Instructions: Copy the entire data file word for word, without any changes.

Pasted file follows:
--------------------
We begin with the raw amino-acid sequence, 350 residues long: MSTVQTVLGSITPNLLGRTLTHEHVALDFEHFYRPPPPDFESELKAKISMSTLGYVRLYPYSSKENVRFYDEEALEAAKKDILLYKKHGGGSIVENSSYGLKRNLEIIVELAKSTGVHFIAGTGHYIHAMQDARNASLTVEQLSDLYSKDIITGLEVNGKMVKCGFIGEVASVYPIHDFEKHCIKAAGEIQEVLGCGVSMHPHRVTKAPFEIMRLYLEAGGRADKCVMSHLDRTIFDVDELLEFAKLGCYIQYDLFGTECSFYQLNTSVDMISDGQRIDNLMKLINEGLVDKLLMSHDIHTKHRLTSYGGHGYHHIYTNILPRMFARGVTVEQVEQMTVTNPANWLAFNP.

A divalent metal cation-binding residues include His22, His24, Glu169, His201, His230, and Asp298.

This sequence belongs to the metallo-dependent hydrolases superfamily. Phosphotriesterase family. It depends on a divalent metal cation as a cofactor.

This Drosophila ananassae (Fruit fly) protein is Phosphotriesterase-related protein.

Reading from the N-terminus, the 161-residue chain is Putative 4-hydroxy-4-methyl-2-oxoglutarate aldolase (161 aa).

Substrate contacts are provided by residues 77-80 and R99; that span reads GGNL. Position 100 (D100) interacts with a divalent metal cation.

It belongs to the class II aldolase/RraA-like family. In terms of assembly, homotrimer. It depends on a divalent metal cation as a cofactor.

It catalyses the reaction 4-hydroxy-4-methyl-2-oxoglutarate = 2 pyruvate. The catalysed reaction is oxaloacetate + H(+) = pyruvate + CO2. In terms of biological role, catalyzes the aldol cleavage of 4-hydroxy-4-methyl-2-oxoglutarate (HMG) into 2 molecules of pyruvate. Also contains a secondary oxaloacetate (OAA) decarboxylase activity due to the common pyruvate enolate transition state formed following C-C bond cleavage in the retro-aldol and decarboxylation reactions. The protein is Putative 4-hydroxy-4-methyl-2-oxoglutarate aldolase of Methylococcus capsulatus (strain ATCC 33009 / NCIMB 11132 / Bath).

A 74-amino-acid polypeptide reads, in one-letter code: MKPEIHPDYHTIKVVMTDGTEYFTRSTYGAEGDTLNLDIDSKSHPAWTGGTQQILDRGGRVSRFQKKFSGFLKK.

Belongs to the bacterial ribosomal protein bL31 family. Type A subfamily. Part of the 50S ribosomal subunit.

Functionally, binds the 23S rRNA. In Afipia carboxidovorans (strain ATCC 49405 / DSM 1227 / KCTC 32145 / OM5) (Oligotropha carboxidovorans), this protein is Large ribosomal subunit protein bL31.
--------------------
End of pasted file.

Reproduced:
We begin with the raw amino-acid sequence, 350 residues long: MSTVQTVLGSITPNLLGRTLTHEHVALDFEHFYRPPPPDFESELKAKISMSTLGYVRLYPYSSKENVRFYDEEALEAAKKDILLYKKHGGGSIVENSSYGLKRNLEIIVELAKSTGVHFIAGTGHYIHAMQDARNASLTVEQLSDLYSKDIITGLEVNGKMVKCGFIGEVASVYPIHDFEKHCIKAAGEIQEVLGCGVSMHPHRVTKAPFEIMRLYLEAGGRADKCVMSHLDRTIFDVDELLEFAKLGCYIQYDLFGTECSFYQLNTSVDMISDGQRIDNLMKLINEGLVDKLLMSHDIHTKHRLTSYGGHGYHHIYTNILPRMFARGVTVEQVEQMTVTNPANWLAFNP.

A divalent metal cation-binding residues include His22, His24, Glu169, His201, His230, and Asp298.

This sequence belongs to the metallo-dependent hydrolases superfamily. Phosphotriesterase family. It depends on a divalent metal cation as a cofactor.

This Drosophila ananassae (Fruit fly) protein is Phosphotriesterase-related protein.

Reading from the N-terminus, the 161-residue chain is Putative 4-hydroxy-4-methyl-2-oxoglutarate aldolase (161 aa).

Substrate contacts are provided by residues 77-80 and R99; that span reads GGNL. Position 100 (D100) interacts with a divalent metal cation.

It belongs to the class II aldolase/RraA-like family. In terms of assembly, homotrimer. It depends on a divalent metal cation as a cofactor.

It catalyses the reaction 4-hydroxy-4-methyl-2-oxoglutarate = 2 pyruvate. The catalysed reaction is oxaloacetate + H(+) = pyruvate + CO2. In terms of biological role, catalyzes the aldol cleavage of 4-hydroxy-4-methyl-2-oxoglutarate (HMG) into 2 molecules of pyruvate. Also contains a secondary oxaloacetate (OAA) decarboxylase activity due to the common pyruvate enolate transition state formed following C-C bond cleavage in the retro-aldol and decarboxylation reactions. The protein is Putative 4-hydroxy-4-methyl-2-oxoglutarate aldolase of Methylococcus capsulatus (strain ATCC 33009 / NCIMB 11132 / Bath).

A 74-amino-acid polypeptide reads, in one-letter code: MKPEIHPDYHTIKVVMTDGTEYFTRSTYGAEGDTLNLDIDSKSHPAWTGGTQQILDRGGRVSRFQKKFSGFLKK.

Belongs to the bacterial ribosomal protein bL31 family. Type A subfamily. Part of the 50S ribosomal subunit.

Functionally, binds the 23S rRNA. In Afipia carboxidovorans (strain ATCC 49405 / DSM 1227 / KCTC 32145 / OM5) (Oligotropha carboxidovorans), this protein is Large ribosomal subunit protein bL31.